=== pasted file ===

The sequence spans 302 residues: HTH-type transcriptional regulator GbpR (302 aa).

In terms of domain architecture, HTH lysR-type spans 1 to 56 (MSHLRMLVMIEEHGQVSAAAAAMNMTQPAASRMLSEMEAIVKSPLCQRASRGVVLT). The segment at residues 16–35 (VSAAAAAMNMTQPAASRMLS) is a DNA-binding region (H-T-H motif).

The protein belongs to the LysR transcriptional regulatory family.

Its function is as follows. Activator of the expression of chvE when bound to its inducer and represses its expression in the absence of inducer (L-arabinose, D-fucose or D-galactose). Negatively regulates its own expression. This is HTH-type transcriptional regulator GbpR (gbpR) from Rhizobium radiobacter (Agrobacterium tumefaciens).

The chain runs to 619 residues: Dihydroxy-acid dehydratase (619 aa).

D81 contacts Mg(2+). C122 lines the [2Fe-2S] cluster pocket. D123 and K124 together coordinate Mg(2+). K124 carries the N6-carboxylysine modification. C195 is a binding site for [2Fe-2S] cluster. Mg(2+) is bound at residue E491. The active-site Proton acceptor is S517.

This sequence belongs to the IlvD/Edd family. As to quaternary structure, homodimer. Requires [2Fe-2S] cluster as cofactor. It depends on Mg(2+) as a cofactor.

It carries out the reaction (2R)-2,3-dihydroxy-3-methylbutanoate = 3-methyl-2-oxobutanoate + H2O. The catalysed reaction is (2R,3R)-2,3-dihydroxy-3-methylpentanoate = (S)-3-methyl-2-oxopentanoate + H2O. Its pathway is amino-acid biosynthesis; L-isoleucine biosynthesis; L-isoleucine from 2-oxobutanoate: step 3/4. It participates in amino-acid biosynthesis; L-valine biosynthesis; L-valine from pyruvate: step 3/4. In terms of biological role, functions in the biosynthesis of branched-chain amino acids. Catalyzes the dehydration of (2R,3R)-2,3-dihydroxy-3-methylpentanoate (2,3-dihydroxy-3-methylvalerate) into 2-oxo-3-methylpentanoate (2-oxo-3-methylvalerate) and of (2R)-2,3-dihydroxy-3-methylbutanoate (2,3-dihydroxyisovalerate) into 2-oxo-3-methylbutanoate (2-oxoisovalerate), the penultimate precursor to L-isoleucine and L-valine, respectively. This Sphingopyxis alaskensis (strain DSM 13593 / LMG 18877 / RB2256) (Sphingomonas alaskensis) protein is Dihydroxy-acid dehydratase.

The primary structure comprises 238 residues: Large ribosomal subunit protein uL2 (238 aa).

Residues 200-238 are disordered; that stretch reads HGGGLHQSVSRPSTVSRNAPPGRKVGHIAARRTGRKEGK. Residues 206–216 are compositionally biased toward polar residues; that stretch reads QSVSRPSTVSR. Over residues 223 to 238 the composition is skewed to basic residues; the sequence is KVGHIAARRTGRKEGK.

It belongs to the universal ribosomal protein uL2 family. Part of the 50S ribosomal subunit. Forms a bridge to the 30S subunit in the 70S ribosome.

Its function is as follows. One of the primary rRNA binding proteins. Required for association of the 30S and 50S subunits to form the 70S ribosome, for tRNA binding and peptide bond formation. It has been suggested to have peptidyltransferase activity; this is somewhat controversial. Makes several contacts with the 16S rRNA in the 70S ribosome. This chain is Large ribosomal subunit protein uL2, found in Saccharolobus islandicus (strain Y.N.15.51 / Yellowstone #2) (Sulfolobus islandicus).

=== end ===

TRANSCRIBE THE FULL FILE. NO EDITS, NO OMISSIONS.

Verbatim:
The sequence spans 302 residues: HTH-type transcriptional regulator GbpR (302 aa).

In terms of domain architecture, HTH lysR-type spans 1 to 56 (MSHLRMLVMIEEHGQVSAAAAAMNMTQPAASRMLSEMEAIVKSPLCQRASRGVVLT). The segment at residues 16–35 (VSAAAAAMNMTQPAASRMLS) is a DNA-binding region (H-T-H motif).

The protein belongs to the LysR transcriptional regulatory family.

Its function is as follows. Activator of the expression of chvE when bound to its inducer and represses its expression in the absence of inducer (L-arabinose, D-fucose or D-galactose). Negatively regulates its own expression. This is HTH-type transcriptional regulator GbpR (gbpR) from Rhizobium radiobacter (Agrobacterium tumefaciens).

The chain runs to 619 residues: Dihydroxy-acid dehydratase (619 aa).

D81 contacts Mg(2+). C122 lines the [2Fe-2S] cluster pocket. D123 and K124 together coordinate Mg(2+). K124 carries the N6-carboxylysine modification. C195 is a binding site for [2Fe-2S] cluster. Mg(2+) is bound at residue E491. The active-site Proton acceptor is S517.

This sequence belongs to the IlvD/Edd family. As to quaternary structure, homodimer. Requires [2Fe-2S] cluster as cofactor. It depends on Mg(2+) as a cofactor.

It carries out the reaction (2R)-2,3-dihydroxy-3-methylbutanoate = 3-methyl-2-oxobutanoate + H2O. The catalysed reaction is (2R,3R)-2,3-dihydroxy-3-methylpentanoate = (S)-3-methyl-2-oxopentanoate + H2O. Its pathway is amino-acid biosynthesis; L-isoleucine biosynthesis; L-isoleucine from 2-oxobutanoate: step 3/4. It participates in amino-acid biosynthesis; L-valine biosynthesis; L-valine from pyruvate: step 3/4. In terms of biological role, functions in the biosynthesis of branched-chain amino acids. Catalyzes the dehydration of (2R,3R)-2,3-dihydroxy-3-methylpentanoate (2,3-dihydroxy-3-methylvalerate) into 2-oxo-3-methylpentanoate (2-oxo-3-methylvalerate) and of (2R)-2,3-dihydroxy-3-methylbutanoate (2,3-dihydroxyisovalerate) into 2-oxo-3-methylbutanoate (2-oxoisovalerate), the penultimate precursor to L-isoleucine and L-valine, respectively. This Sphingopyxis alaskensis (strain DSM 13593 / LMG 18877 / RB2256) (Sphingomonas alaskensis) protein is Dihydroxy-acid dehydratase.

The primary structure comprises 238 residues: Large ribosomal subunit protein uL2 (238 aa).

Residues 200-238 are disordered; that stretch reads HGGGLHQSVSRPSTVSRNAPPGRKVGHIAARRTGRKEGK. Residues 206–216 are compositionally biased toward polar residues; that stretch reads QSVSRPSTVSR. Over residues 223 to 238 the composition is skewed to basic residues; the sequence is KVGHIAARRTGRKEGK.

It belongs to the universal ribosomal protein uL2 family. Part of the 50S ribosomal subunit. Forms a bridge to the 30S subunit in the 70S ribosome.

Its function is as follows. One of the primary rRNA binding proteins. Required for association of the 30S and 50S subunits to form the 70S ribosome, for tRNA binding and peptide bond formation. It has been suggested to have peptidyltransferase activity; this is somewhat controversial. Makes several contacts with the 16S rRNA in the 70S ribosome. This chain is Large ribosomal subunit protein uL2, found in Saccharolobus islandicus (strain Y.N.15.51 / Yellowstone #2) (Sulfolobus islandicus).